Some real “pedal power”
by Jeff Rowsam
When the two-wheeled bicycle (as we know it today) became popular before WWI, most major world armies found military applications for this new transportation mode. Today, however, visitors to historic military events tend to be surprised when they see a vintage bicycle in military paint color on display with wartime Jeeps, trucks, and tanks.
The shortages of materials including fuel and raw industrial materials during both World Wars made the bicycle a low-cost, rugged, and easy-to-maintain mode of transportation. While motor transportation could be scarce and fuel rationed, the bicycle could continue to pedal onward.
By the outbreak of WWII, military-specific bicycle designs were commonplace. Military bicycles served in every theater, peddled by Axis and Allied soldiers, alike.
To meet the need for efficient transportation in England’s defense factories, civil defense, Home Guard and coast watcher patrols, air field shops, bomber maintenance hangers and across paved military training bases, the military purchased civilian bicycles.
Simultaneously, however, the military issued specifications for specially-designed bicycles that would go into combat. These included models that could be folded and dropped with airborne troops or carried ashore in amphibious operations. Small, simple, lightweight, fast, and quiet were highlights of these combat-specific bicycles.
The English firm, Birmingham Small Arms (“BSA”), built an staggering variety of military and civilian tools, weapons, and vehicles, ranging from Lee Enfield rifles to military bicycles and motorcycles and much more.
Two of the most famous BSA military bicycles are the folding Airborne (or “Para”) model and the rigid frame man’s Mark V military design. The Para Bike featured a unique hinged folding frame, telescoping peddles, and handlebars that rotate to make a compact folded machine. Today, “all things airborne” hold special appeal to military collectors, and the BSA airborne folding bicycles are near the top of that list.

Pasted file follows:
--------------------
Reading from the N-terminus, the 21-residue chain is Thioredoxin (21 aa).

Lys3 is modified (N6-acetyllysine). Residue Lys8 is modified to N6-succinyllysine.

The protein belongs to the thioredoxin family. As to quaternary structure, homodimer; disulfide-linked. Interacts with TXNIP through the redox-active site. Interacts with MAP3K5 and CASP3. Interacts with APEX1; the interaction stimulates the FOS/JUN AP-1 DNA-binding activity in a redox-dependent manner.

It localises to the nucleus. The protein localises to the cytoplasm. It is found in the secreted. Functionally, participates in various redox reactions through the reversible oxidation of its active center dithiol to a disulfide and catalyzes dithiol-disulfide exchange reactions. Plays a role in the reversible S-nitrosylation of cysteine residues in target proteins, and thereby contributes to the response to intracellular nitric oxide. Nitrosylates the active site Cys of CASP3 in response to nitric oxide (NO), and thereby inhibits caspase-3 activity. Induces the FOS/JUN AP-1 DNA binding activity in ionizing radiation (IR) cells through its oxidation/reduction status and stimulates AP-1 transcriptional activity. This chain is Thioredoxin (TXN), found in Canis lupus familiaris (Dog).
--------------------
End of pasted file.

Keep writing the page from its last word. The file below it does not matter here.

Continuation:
The other, lesser-known British military bicycle is the conventional, solid frame man’s model built to the Ministry of Defense’s pattern, first by BSA and later by other manufacturers. During the War, two variations were produced: The Mark V and later, the Mark V* (pronounced “mark 5 star”).
Both of these rugged models featured a simple rear cargo carrier of standard military pattern. The Mark V had a mechanical, hand-operated rod brake on the front wheel and a coaster brake in the rear hub.
The later version, denoted by the star (or asterisk) after the Roman Numeral “V,” omitted the coaster brake, replacing it with a hand-controlled rod brake system to both the front and rear wheels. The double rod brake Mark V* was built in fewer numbers. To many military and bicycle collectors, it is the “overlooked BSA military vehicle.”
Following a specified service period — and just like most military items — the bicycles were released to civilian through surplus sales. Most ex-military bikes lost their original wartime finish and features as they were often repainted and modified to the new civilian owners’ needs. Finding a Mark V* bicycle in original unmodified wartime condition is a collector’s dream item today.
A TRUE SURVIVOR
The original condition BSA Mark V* featured in this article retains the original finish and features of war time service bicycles. It also presents evidence of war time shortages of critical items forcing manufacturers to find substitute materials to keep production running.
The rough, black paint used for the bicycle’s finish is one such example of wartime production expediency. Manufacturers were looking ahead, however They did not want post-war customers to be turned away by what may have be seen as poor quality during the company’s war production. To that end, BSA added a special decal in two locations on the bicycle: Each declaring the unit had “BSA War Time Finish.”
The classic three-stacked or “piled” Martini Henry rifles is a long-time BSA trademark. Many items like machine tools built in the US under hurried contracts and short production schedules for war plant production carried similar “War Time Finish” tags on rough finished outer castings.
While perhaps not as glamorous to some collectors as a Jeep, 6×6 truck, or armored tanks, the ubiquitous two-wheeled bicycle soldiered many miles at home and at the front. Pushed and pulled through front-line mud and rain, ridden quickly from ordnance shops to mess tents, or where ever the need for rapid individual transportation was needed, the simple two-wheel bicycle met the need, making it a true military vehicle by any measure.